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Buildings get wise to the future

By Dean Irvine for CNN
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LONDON, England (CNN) -- (Posted on September 8, 2006)

Just how smart can a building be?

Bill Gates and Microsoft might be striving for a future where integrated in-home computer systems do our chores while keeping us warm and entertained, but a new breed of architects have a different vision for how, and where, we will live in the future.

They are working to create smart buildings that act as living systems, able to change shape to match the needs of the people inside and the changing weather outside.

"Forget about the idea of a guy sitting in the middle of a room with a computer telling a blind to come down," says Michael Fox, an architect who started the Kinetic Design Group at MIT and is exploring the field of responsive architecture.

Tristan d'Estree Sterk is another pioneer in developing smart buildings and a member of the Office for Robotic Architectural Media & the Bureau for Responsive Architecture in Vancouver.

Together with Robert Skelton he is developing shape-changing buildings using "actuated tensegrity" - a new system that uses rods and wires manipulated by pneumatics to form a building's exoskeleton. They are able to move in response to sensors on the outershell of the building or the conditions within it.

"A fully-integrated, living system that is sensitive to the environment is the next stage. Intelligent systems for home interiors are just not sustainable because of the amount of energy they command," Sterk told CNN.

"We're living in an age when we are aware of dwindling energy resources and an increasing premium on space within cities. We have to react and we're looking at the natural world to inform how we design buildings."

"The 101 Tower in Taipei, currently the world's tallest building, has a movable steel ball on its mast to dissipate its center of gravity. While it works, it still seems like a silly way to deal with the problem. You wouldn't put a heavy weight at the top of a tree. It bends and flexes in the wind and is stronger for it.

"Imagine a skyscraper where the wind would be able to flow through the external structure and so reducing shaking. The building's exoskeleton would also have the ability to gently twist in the wind to control the building's center of gravity. The result is that architects can build taller buildings more efficiently," he told CNN.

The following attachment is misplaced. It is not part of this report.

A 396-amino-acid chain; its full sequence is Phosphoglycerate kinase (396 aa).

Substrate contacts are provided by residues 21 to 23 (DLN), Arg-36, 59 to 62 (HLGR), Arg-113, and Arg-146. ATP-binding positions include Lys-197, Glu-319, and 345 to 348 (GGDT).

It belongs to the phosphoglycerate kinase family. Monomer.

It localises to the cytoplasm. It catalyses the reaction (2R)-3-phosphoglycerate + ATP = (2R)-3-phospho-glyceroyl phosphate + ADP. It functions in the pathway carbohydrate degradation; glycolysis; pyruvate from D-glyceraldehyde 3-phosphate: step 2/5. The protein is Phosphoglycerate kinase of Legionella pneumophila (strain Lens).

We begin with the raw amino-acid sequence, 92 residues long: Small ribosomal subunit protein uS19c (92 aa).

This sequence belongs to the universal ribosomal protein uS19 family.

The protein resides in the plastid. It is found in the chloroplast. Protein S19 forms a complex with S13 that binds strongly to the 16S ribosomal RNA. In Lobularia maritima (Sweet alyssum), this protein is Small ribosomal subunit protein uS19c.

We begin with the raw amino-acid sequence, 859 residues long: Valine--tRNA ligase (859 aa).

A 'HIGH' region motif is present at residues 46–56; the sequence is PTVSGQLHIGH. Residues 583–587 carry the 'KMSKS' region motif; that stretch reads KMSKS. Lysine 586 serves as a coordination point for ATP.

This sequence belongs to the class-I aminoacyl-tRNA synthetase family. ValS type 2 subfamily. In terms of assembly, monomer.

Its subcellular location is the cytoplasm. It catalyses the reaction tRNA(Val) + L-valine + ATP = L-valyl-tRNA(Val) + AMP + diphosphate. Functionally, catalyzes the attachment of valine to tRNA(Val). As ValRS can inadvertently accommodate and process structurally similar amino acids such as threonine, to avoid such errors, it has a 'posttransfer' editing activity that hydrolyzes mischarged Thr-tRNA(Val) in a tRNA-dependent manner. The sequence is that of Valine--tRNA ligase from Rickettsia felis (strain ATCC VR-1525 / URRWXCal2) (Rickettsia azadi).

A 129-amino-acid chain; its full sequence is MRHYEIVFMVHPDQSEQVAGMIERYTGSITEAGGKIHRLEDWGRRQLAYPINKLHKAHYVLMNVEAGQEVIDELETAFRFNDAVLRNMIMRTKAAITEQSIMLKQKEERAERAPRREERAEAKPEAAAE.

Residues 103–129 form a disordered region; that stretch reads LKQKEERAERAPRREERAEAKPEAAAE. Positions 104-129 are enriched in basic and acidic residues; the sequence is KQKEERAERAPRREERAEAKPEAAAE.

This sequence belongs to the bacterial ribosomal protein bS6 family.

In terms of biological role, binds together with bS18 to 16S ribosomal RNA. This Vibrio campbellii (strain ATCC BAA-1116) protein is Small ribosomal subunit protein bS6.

Sterk's partner Robert Skelton has been dealing with the complexities of the task by developing new calculations in maths and geometry to inform all aspects of the building, from its electromagnetic properties to its physical form.

Coming from a background in aerospace engineering, he saw ways in which responsive structures used by spacecraft, for instance, to shield themselves from the sun, could be applied to buildings.

"What we've done is use sophisticated geometry but with common materials," Skelton told CNN.

While Sterk was working with the Skidmore group in Chicago he worked on ultra-lightweight skyscrapers for the city using "actuated tensegrity." Skelton believes that ultimately they could reach for the stars with whole cities within a building.

Population pressure on countries with little or no land to expand could build huge platforms at sea that could convert the energy from waves into energy exported through the structure.

The energy efficiency of these smart buildings is another advantage.

"While there's no such thing as a zero-energy building, one that builds a profile of its environment and reacts intelligently would eliminate the need for air-conditioning and power hungry systems," says Sterk.

Coupled to the grand vision of cities in the sky, Sterk and Skelton's ideas could function on a smaller scale. There are constructing a two-storey prototype house with a surprising appearance.

"The outershell of the building would be soft, but the use of composite materials would make it strong. To the person inside it might look as if the walls were moving back and forth," said Sterk.

Every room could have access to sunlight and the large amount of space between the rooms would allow for modest room size change. Windows could alter their reflectivity and the front of the building could change its appearance to regulate the flow of air either into or over the building.

High concepts and grand visions are not uncommon among architects, but the focus of these smart buildings is as much on the people who will live or work in them.

"Ultimately it doesn't matter if a roof is able to rise up and down if there is nobody inside," said Fox.

"What's comfortable for the occupant is good for the building. There is no difference between the two, it's not one telling the other what to do," said Sterk.

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Ultra-lightweight skyscraper for Chicago by Tristan d'Estree Sterk


Ultra-lightweight skyscrapers for Chicago by Tristan d'Estree Sterk


Tristan d'Estree Sterk's full-scale prototype of a domestic building


A detail of the "actuated tensegrity" structure.


A full-scale prototype of an "actuated tensegrity" structure.


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